PSD2 and EMD regulation
The first PSD, or Payment Services Directive, was designed and implemented in 2009. This directive regulated online payments in accordance with EU laws, also allowing non-bank institutions to accept them. A few years later, an updated version of the directive emerged ‒ PSD2.
This article will help you get a better understanding of the most important regulations that concern online payments and e-money.
What is PSD2?
PSD2’s primary objective is to mandate banks to securely send sensitive customer data to non-bank institutions while facilitating payer access to that data.
This is a primary regulation in the EU that allows e-commerce businesses and other companies to accept payments.
What is EMD regulation?
The e-money directive (EMD) establishes the guidelines for the management and oversight of e-money institutions. The directive intends to provide the groundwork for an EU-wide common market for e-money payments and services.
A consistent set of standards for getting a license as an e-money institution is put in place by the directive’s rules, which also harmonizes regulations for e-money services all over EU states.
By ensuring that prudential regulations are proportionate to the risks encountered by e-money institutions, it will be easier for new players to enter the e-money market.
The difference between PS2 and EMD regulation
For the purpose of emphasizing regulatory requirements, it is crucial to distinguish between Electronic Money Institutions and Payment Institutions in terms of the distinctions between the payment account and the e-money account.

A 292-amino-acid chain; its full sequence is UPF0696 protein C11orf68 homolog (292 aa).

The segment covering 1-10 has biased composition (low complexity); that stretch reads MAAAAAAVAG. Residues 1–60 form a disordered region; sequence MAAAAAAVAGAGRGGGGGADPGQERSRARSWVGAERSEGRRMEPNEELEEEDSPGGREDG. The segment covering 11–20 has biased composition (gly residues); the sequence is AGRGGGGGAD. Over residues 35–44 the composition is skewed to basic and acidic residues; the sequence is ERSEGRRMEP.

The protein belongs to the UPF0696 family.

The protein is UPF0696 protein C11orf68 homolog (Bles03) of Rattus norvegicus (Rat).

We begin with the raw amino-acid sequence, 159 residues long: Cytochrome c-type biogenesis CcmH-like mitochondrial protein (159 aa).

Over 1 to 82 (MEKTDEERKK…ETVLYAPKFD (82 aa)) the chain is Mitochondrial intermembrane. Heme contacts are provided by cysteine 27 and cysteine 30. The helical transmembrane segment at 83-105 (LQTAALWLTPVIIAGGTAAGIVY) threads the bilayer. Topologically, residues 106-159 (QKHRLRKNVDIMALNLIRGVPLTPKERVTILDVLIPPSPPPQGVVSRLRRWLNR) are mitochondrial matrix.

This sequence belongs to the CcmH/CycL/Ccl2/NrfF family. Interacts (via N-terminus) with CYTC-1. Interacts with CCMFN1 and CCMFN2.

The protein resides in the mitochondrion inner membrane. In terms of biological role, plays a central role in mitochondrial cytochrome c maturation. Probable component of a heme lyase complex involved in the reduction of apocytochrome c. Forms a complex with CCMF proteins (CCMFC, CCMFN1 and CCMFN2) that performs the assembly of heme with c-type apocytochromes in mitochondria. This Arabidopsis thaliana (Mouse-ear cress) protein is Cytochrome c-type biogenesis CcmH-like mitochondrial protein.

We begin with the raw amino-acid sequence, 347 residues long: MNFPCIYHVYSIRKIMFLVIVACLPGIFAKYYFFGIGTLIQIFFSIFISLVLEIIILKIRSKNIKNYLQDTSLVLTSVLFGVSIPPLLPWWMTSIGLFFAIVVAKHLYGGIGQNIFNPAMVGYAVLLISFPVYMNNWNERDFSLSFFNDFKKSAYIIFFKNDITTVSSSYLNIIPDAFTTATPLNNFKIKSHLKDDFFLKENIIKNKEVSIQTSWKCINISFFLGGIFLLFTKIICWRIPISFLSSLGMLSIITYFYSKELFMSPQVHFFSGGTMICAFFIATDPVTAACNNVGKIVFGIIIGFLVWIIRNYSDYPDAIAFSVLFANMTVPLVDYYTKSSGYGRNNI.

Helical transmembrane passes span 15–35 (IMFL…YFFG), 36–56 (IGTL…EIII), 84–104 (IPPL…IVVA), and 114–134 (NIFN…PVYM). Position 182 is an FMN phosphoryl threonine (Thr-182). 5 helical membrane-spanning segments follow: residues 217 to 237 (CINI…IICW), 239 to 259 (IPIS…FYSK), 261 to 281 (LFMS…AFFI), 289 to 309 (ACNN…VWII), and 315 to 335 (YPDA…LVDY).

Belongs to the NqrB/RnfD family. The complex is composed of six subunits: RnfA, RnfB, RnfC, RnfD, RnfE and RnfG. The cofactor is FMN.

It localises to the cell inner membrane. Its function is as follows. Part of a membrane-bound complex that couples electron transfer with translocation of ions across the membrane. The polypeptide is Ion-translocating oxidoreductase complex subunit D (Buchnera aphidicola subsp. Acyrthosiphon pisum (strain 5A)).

First of all, payment and e-money institutions are regulated differently. The starting capital requirements for PIs are significantly lower than those for EMIs because of the risk the user faces.
And finally, the obvious ‒ payment and e-money require different accounts as different directives regulate them. EMD regulations exclusively oversee e-money transactions, while PSD2 governs all online payments and focuses on their security.
Impact on the banking industry
The greatest prospects in retail and corporate payments combine PSD2 features with advancements in settlement and clearing systems, including faster payments. In both retail and corporate sectors, payments and financial use applications will increasingly be incorporated into digital applications that target the whole value chain.
In e-commerce particularly, both PSD2 and EMD made it easier for smaller businesses to receive online payments for their services or products, and there is a tendency for growth in this and other economic sectors.
Compliance requirements for banks
The security goals of the directive have been confirmed by the preservation of the PSD2’s fundamental principles. To safeguard the customer, PSD2 mandates that banks adopt multi-factor authentication for all local and remote transactions made over any channel.
EU member states also mandate that electronic money institutions maintain starting capital of at least EUR 350000 at the time of licensing.
Furthermore, electronic money institutions are allowed to offer the payment services outlined in the PSD2 in addition to issuing electronic money. This way, EMD regulations fall under PSD2 while focusing on safe online payments using e-money.